The date of this gathering is Monday, August 9th. The exact time and location still needs to be solidified. We’ll be announcing that within the next few days. But put it on your calendar now, as you will not want to miss this. In addition to food, drink, and exceptional overall technical discussion and fireworks, here is what you can expect:

  • A talk from Dr. Eric Brewer, Basho Board Member and Father of the CAP Theorem
  • A few words from the team at Mochi Media about their experiences running Riak in production
  • A short talk from Basho’s VP of Engineering, Andy Gross, on the state of Riak and the near term road map

If you have any other suggestions about what you would like to see at this event, just leave us a message or an idea on the Meetup page linked above.

Let’s review:

  1. Come visit the new Basho Office at 795 Folsom, Suite 1028
  2. Join the Riak Meetup Group
  3. Come be a part of the Riak One Year Anniversary Celebration

And stay tuned, because things are only going to get more exciting from here.

The Basho Team

Basho Headed to OSCON and Community Leadership Summit

July 16, 2010

Basho is sending some team members to Portland to take part in the two great events happening up there over the next week. Antony Falco, Mark Phillips (that’s me) and John Hornbeck will be in “Stumptown” starting today for the Community Leadership Summit and OSCON. (We’ll be landing at around 9PST if you want to meet us at PDX with welcome signs.)

If you would like to meet-up or want to say “hi” leave a comment, message us on Twitter, or email riak@basho.com.

We’ll have shirts and stickers with us, too, so if you would like to get your hands on some Riak swag make sure to get in touch. I’ll also be staggering around with a video camera, looking to interview anyone who has used or ever thought about using Riak or any other piece of Basho software. Users beware…

See you there!

Mark

Erlang Factory London Recap

June 14, 2010

This was originally posted by @rklophaus on his blog, rklophaus.com.

Erlang Factory London gathers Erlang pioneers from across the world—Berlin to Boston, Krakow to Cordoba, and San Francisco to Shanghai—for a two-day conference of innovative Erlang development.

The summaries below are just a small sampling of the talks at Erlang Factory London. There were three tracks running back-to-back for two days, and I often couldn’t decide which of the three to attend. Slides and videos will be released by Erlang Solutions, and can be found under individual track pages on the Erlang Factory website.

Day 1 – June 10, 2010

Opening Session

Francesco Cessarini (Chief Strategy Officer, Erlang Solutions Ltd.), began the conference with a warm welcome and a quick review of progress made by Erlang-based companies in the last year.

Some highlights:

The History of the Erlang Virtual Machine – Joe Armstrong, Robert Virding

Joe Armstrong and Robert Virding gave a colorful, back-and-forth history of the Erlang’s birth and early years. A few notable milestones and achievements:

  • Joe’s early work on reduction machines. Robert’s complete rewrite of Joe’s work. Joe’s complete rewrite of Robert’s work. (etc.)
  • How Erlang was almost based on Smalltalk rather than Prolog
  • The quest to make Erlang 1.0x 80 times faster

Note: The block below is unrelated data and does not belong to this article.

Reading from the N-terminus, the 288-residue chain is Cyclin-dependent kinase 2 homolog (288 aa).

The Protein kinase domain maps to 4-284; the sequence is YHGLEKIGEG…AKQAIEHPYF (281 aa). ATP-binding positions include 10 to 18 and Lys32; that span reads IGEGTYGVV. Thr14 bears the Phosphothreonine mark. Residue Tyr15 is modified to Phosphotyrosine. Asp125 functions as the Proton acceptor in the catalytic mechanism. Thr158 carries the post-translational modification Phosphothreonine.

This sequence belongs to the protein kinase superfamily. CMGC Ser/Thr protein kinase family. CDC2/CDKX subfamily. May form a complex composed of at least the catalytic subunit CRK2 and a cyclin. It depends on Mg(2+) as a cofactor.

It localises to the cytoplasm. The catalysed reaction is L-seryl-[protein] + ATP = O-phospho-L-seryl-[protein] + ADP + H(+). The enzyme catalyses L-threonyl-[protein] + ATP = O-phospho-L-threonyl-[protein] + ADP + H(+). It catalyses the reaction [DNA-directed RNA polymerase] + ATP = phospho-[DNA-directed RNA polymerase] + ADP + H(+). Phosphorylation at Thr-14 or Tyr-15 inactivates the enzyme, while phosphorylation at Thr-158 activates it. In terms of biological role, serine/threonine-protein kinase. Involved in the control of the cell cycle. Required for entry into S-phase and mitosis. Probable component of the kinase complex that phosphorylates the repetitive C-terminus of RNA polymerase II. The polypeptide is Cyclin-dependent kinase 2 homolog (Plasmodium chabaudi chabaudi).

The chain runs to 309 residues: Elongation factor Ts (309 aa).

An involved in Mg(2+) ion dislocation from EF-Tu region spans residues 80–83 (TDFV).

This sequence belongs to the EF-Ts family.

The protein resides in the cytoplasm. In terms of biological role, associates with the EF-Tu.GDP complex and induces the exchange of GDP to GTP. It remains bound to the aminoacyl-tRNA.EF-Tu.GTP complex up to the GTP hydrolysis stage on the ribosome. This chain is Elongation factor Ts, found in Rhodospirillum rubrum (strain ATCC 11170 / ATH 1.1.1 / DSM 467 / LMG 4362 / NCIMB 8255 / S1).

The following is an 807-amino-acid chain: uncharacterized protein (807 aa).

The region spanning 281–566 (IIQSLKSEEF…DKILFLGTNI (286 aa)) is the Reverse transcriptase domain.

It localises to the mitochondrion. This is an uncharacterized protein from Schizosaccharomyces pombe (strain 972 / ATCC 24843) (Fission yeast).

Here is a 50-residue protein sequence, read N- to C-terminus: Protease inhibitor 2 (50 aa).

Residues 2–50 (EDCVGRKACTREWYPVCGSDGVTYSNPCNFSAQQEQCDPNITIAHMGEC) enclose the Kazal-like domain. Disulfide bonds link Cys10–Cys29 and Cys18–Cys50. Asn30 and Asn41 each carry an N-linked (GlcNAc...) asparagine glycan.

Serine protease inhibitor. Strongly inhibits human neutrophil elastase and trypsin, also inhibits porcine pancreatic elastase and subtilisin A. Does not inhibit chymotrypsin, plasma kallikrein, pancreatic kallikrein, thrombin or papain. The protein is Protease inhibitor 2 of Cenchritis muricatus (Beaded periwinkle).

• Experiments with different memory management and garbage collection schemes
  • The train set used demonstrate Erlang, now in Robert’s basement
  • The addition of linked processes, distribution, OTP, and bit syntax

It’s easy to take a language like Erlang for granted and assume that its builders followed some well-known, pre-ordained path. Hearing Erlang’s history from two of its main creators provided an excellent reminder that building software is both an art and a science, uncertain and exciting like any creative process.

Riak from the Inside – Justin Sheehy

Justin Sheehy (CTO of Basho Technologies) opened his talk by introducing Riak, “a scalable, highly-available, networked, open-source key/value store.” He then very quickly announced that he wasn’t there to talk about using Riak, he was there to talk about how Riak was built using Erlang and OTP

There are eight distinct layers involved in reading/writing Riak data:

  • The Client Application using Riak
  • The client-side HTTP API or Protocol Buffers API that talks to the Riak cluster
  • The server-side Riak Client containing the combined backing code for both APIs
  • The Dynamo Model FSMs that interact with nodes using Dynamo style quorum behavior and conflict resolution
  • Riak Core provides the fundamental distribution of the system (not covered in the talk)
  • The VNode Master that runs on every physical node, and coordinates incoming interaction with individual VNodes
  • Individual VNodes (Virtual Nodes) which are treated as lightweight local abstractions over K/V storage
  • The swappable Storage Engine that persists data to disk

During his talk, Justin discussed each layer’s responsibilities and interactions with the layers above and below it.

Justin’s main point is that carefully managed complexity in the middle layers allows for simplicity at the edge layers. The top three layers present a simple key/value interface, and the bottom two layers implement a simple key/value store. The middle layers (FSMs, Riak Core, and VNode Master) work together to provide scalability, replication, etc. Erlang makes this possible, and was chosen because it provides a platform that evolves in useful and relatively-predictable ways (this is a good thing, a surprising evolution is bad).

Mnesia for the CAPper – Ulf Wiger

Ulf Wiger (CTO of Erlang Solutions) discussed where Mnesia might fit into the changing world of databases, given the new focus on “NoSQL” solutions. Ulf gave a quick introduction to ACID properties, Brewer’s CAP theorem, and the history of Mnesia, and then dove into a feature level description/comparison of Mnesia with other databases: